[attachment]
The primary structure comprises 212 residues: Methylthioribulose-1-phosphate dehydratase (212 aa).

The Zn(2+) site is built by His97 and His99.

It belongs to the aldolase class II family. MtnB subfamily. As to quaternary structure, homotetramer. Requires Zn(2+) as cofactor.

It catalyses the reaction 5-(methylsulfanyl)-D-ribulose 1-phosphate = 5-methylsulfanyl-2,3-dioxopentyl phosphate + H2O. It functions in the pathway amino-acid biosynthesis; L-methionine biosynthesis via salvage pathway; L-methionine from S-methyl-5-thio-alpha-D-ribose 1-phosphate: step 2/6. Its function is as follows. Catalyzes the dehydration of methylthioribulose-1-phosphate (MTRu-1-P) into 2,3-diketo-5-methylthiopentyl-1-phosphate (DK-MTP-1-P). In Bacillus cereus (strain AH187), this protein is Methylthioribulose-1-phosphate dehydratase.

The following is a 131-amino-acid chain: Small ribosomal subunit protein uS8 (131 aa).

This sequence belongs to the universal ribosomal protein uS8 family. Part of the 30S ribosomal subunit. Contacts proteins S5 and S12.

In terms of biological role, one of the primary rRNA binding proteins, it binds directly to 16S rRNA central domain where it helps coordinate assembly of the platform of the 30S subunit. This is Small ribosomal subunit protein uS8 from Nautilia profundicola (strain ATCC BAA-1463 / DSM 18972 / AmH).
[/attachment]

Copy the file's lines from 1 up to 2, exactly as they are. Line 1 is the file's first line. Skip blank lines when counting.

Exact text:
The primary structure comprises 212 residues: Methylthioribulose-1-phosphate dehydratase (212 aa).

The Zn(2+) site is built by His97 and His99.